MUSKETEER is an excellent first radio-controlled model glider, being
both easy to build and straightforward to fly. Although it is primarily
a slope soarer, it has also been used successfully as a thermal soarer.
Musketeer is economical on building materials and is therefore cheap
to construct. It’s ideal for car or boat enthusiasts wishing to
give R/C gliding a go, since the servos and radio gear used are standard
size and can be transferred easily from an existing car / boat operating
on 27MHz. Musketeer employs rudder / elevator control.
the Musketeer plan MAG93 from MyHobbyStore. Alternatively, search
the internet for old copies of Radio Modeller, November 1995 as this was
where the plan first appeared as a free pull-out.
Addition for 2012 - Notes on an
Even after 17 years, the prototype is still being flown for relaxation,
though originally it was designed (and indeed has been used) for training
The Musketeer has rather docile flying characteristics, while its relatively
simple design allows rapid construction (the first prototype was built
in just over ten hours - not including covering or radio installation).
The prototypes have stood up to some hard knocks and have also proved
to be easy to repair! So if it's a trainer you need or if you just want
a relaxing sports model now's the time to get whittling that wood.
Like all gliders in the Armada range, simplicity is the key note of the
Musketeer and conventional balsa wood construction is employed throughout.
Note: pdf INSTRUCTIONS are available - just "contact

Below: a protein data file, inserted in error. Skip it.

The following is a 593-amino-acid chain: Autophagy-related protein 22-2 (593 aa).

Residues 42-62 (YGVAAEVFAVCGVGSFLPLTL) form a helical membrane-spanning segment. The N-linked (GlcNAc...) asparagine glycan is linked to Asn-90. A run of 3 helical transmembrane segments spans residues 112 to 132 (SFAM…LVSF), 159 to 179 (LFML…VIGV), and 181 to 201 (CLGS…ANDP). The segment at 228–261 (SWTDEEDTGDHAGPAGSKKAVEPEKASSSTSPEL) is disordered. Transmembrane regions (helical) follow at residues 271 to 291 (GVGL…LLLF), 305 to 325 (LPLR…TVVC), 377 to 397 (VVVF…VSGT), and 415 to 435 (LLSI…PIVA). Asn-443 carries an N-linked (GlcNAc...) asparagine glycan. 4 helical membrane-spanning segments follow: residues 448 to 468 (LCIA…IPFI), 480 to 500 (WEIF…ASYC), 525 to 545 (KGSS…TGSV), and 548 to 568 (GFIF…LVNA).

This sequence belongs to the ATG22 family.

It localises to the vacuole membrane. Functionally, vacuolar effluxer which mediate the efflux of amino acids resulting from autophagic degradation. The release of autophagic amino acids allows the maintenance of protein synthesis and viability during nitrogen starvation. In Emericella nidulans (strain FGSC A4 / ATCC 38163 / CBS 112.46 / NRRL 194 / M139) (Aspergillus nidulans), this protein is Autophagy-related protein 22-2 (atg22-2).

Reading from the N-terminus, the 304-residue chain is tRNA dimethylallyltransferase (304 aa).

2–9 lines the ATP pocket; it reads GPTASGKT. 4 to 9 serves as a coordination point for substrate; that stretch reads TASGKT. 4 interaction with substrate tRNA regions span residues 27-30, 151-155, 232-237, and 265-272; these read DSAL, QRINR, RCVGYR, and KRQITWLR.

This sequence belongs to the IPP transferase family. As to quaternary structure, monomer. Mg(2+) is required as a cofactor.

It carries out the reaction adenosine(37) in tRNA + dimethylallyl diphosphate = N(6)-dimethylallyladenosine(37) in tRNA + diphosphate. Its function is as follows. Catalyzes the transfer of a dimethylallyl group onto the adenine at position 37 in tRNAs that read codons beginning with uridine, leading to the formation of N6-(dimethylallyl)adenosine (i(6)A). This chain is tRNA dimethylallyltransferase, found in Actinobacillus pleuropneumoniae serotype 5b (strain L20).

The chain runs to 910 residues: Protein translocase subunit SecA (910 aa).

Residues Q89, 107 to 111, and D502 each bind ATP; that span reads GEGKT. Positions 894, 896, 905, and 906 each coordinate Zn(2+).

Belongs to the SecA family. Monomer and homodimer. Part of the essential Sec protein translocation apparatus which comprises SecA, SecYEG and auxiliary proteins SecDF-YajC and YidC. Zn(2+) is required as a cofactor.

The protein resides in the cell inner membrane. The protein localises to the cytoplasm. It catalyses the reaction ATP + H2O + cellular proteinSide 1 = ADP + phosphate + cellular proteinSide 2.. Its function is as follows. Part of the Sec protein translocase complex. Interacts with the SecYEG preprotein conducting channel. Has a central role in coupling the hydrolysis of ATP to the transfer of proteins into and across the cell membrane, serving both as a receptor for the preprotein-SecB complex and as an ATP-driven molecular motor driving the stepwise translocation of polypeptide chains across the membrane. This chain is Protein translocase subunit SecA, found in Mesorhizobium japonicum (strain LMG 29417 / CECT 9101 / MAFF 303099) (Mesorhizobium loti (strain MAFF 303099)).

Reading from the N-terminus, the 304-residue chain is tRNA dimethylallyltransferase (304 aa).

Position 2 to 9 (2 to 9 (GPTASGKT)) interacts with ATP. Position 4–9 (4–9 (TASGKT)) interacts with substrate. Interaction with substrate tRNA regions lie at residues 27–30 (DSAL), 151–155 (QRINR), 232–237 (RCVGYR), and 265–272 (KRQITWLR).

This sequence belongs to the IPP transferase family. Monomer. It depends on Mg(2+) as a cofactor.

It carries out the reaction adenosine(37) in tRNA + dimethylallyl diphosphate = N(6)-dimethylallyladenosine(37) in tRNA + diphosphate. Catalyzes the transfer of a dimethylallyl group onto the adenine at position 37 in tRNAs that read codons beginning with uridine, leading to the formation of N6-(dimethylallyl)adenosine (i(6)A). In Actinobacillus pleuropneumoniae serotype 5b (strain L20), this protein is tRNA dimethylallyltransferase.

us" for a copy.
MUSKETEERS FROM AROUND THE UK
Sunlight breaking through the cloud provides a wonderfully picturesque
canvas for Dave
Wheeler's Musketeer video. Dave made some modifications to his Musketeer
and flew it at the Cat and Fiddle near Macclesfield and the Mermaid,
Leek. Dave's adventures didn't stop there however: "After flying
on the slope for a while I converted it to power by simply slicing part
of the nose off and bolting on a PAW Diesel engine. This took it up
to a respectable height on a few CCs of fuel where it would thermal
In May 2013 Nick Hughes emailed the photo below, saying "I thought
you might be pleased to know that your Musketeer design is alive and well
flying off the South Downs! I came across the design while clearing away
some old magazines; it was a really nice build and it flies beautifully."
- Thanks for that Nick!
Shortly after publication, Stan Garry of Solihull sent us the photograph
below along with this comment about his Musketeer model. "I hope
you agree it looks fine and if it flies as well as it looks I'll be more
The following item is an extract from the late Reg Heath's on-line publication
"modelflight". The article details how John Wheater used a modified
Musketeer model as a test bed in preparation for the maiden flight of
his model DC-3 Dakota. John set out to confirm that the Profilm 'Chrome'
covering material used to emulate the Dakota's aluminium panels did not
cause problems with 2.4 GHz radio systems.
"I thought of building a balsa box and putting it below my oldest